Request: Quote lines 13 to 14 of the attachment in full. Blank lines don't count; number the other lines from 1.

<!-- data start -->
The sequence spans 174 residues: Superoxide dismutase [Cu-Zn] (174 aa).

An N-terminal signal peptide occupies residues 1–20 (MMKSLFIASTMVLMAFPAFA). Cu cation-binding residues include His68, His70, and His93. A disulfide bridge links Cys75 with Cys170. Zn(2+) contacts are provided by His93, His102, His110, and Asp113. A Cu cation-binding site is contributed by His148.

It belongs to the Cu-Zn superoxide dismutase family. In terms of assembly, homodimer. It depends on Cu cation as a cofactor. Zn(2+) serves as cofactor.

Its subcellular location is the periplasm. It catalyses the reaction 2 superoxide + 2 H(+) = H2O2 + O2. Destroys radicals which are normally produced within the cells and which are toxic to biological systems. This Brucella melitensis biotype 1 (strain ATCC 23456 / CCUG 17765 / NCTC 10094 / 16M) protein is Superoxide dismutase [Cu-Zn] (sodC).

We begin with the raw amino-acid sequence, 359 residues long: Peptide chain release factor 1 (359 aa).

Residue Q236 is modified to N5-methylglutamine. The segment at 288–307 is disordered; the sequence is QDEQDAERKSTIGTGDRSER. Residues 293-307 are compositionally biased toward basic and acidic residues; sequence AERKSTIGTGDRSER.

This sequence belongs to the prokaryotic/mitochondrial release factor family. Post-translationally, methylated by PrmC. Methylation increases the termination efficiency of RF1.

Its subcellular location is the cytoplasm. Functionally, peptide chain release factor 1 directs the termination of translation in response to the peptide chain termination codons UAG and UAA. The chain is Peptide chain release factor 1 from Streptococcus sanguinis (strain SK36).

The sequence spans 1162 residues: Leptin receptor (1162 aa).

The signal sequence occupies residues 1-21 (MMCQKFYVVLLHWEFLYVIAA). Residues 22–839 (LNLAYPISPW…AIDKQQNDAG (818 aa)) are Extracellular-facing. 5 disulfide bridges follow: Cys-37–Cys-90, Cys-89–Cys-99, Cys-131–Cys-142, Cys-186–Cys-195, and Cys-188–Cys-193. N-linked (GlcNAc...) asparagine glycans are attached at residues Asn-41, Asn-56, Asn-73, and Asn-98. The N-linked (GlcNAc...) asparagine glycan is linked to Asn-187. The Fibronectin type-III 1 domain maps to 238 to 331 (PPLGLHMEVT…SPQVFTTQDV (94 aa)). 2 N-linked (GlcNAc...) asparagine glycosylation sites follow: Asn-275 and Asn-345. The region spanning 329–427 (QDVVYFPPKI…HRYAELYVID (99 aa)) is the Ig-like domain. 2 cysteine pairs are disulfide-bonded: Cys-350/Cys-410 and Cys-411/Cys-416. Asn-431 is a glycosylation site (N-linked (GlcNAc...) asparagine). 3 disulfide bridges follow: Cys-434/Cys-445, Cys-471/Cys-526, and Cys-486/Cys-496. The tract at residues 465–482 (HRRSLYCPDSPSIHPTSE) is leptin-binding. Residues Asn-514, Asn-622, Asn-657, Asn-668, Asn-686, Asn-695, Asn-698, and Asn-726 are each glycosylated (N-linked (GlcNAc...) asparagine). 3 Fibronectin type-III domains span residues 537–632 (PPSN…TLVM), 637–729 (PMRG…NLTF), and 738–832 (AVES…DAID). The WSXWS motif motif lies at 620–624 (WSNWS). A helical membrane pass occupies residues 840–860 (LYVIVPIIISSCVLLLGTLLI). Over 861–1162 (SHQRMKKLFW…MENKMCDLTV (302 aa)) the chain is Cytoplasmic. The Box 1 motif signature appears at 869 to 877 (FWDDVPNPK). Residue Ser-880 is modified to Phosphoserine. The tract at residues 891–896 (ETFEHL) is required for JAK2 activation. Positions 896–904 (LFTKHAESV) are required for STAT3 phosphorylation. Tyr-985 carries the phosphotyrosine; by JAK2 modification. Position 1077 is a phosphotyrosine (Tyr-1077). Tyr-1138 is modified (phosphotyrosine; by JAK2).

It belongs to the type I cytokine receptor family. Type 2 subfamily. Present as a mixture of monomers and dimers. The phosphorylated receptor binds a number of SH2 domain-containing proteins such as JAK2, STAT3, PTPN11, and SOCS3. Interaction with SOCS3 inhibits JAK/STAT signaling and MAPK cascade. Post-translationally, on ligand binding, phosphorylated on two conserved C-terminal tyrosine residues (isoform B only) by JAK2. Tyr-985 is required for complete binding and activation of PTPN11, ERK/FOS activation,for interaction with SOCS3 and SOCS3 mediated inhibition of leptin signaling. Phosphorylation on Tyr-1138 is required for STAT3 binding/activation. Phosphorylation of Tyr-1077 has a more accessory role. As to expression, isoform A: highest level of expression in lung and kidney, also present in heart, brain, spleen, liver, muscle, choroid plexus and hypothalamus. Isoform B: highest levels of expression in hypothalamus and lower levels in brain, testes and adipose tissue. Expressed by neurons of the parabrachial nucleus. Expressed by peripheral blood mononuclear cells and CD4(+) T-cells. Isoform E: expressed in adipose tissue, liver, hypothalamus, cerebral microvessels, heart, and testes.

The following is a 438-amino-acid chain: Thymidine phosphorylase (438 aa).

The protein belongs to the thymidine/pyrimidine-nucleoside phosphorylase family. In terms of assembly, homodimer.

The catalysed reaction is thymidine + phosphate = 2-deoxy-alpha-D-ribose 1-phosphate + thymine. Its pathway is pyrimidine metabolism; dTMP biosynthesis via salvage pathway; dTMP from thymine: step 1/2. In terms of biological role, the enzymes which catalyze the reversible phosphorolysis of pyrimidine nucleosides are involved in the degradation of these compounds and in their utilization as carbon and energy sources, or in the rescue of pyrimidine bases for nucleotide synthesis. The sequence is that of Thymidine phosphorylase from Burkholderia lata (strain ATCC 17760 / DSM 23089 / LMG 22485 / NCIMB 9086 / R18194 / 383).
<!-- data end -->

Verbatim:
The protein belongs to the thymidine/pyrimidine-nucleoside phosphorylase family. In terms of assembly, homodimer.

The catalysed reaction is thymidine + phosphate = 2-deoxy-alpha-D-ribose 1-phosphate + thymine. Its pathway is pyrimidine metabolism; dTMP biosynthesis via salvage pathway; dTMP from thymine: step 1/2. In terms of biological role, the enzymes which catalyze the reversible phosphorolysis of pyrimidine nucleosides are involved in the degradation of these compounds and in their utilization as carbon and energy sources, or in the rescue of pyrimidine bases for nucleotide synthesis. The sequence is that of Thymidine phosphorylase from Burkholderia lata (strain ATCC 17760 / DSM 23089 / LMG 22485 / NCIMB 9086 / R18194 / 383).